Fireside Chats Installment III: Athletes and Athletics

Beginning on Oct. 30, 2014, the Echo began releasing a monthly installment featuring an interview with President David A. Greene. Each interview covers a particular topic or issue related to the Colby community. Fireside Chats is aimed at keeping the Colby community, both on and off campus, informed about President Greene’s ideas for the future of the College, as well as to provide a line of communication between Echo readers and the Administration. The editorial staff of the Echo welcomes any topics, issues, or concerns that the Colby community may want President Greene to address. To send suggestions, please e-mail Features Editor Simone Leung at skleung@colby.edu.

Echo: Could you talk a bit about the speech, Aspiring for Excellence in Athletics, that you gave over JanPlan? What was the purpose of the speech, and what topics did you address?

President Greene: Sure, so there was a group of coaches that wanted to bring student athletes together to begin talking about various leadership issues and how student athletes could think about themselves as leaders. They asked me to come and talk a little bit about how I was thinking about athletics, and how I was thinking about leadership with student athletes. That was the focus of the conversation, and there were maybe 400 to 500 students there. It was a great event.

E: Regarding the social culture surrounding athletes or athletics at Colby, what do you view as the positive aspects and the areas that need improvement?

PG: I think it’s largely a positive story. I’ve been at other colleges and universities where the integration of athletics, academics, and community is not nearly as good as it is at Colby. I love the way that athletics can create a sense of community and bring people together…. It seems to me that there are so many benefits from that, as well as for students to learn how to work together on teams,…. and to really understand the limits of their performance and their potential to excel.  Those are all areas in which our students have great opportunities and where they always show how much determination they have….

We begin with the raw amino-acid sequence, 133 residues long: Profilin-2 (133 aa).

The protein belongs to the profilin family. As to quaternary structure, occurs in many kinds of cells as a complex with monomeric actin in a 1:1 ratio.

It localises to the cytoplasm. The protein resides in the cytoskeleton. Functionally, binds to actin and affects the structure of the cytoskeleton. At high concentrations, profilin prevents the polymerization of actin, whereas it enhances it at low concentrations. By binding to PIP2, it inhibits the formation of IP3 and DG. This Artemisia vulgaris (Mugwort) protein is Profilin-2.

Particularly on a small campus where there are many groups, [athletes] are always noticeable…. And one of the things I said to the student athletes on that night was that it’s probably hard to recognize, but when you come in with your team, ….for some who are sitting in the dining hall, it can be threatening or seem exclusive in a way that I think students probably never envision it to be. They’re just with their friends  or just came from practice or whatever it might be. I just asked them to be open, to make sure they were always aware of those perceptions, and to make sure they were making connections across the campus. I think by and large that’s exactly what happens, but it is something we just always need to pay attention to.

E: What role do you think Colby athletes already play or should play on campus, in classes, extracurricular activities, etc?

PG: I heard our new athletic director, Tim Wheaton, say that he has disdain for the term, “student athlete,” because these are students and they play on athletic teams, but we don’t say student musicians; we don’t say student–name-your-other-area-where-students-are-engaged. I think that’s a good point because these students are just students, and they should be engaged as all students are in all the wonderful things that happen here, beginning first and foremost with their academic life and then all of the range of activities that happen here that make Colby special. So, I think that’s the thing they should be doing.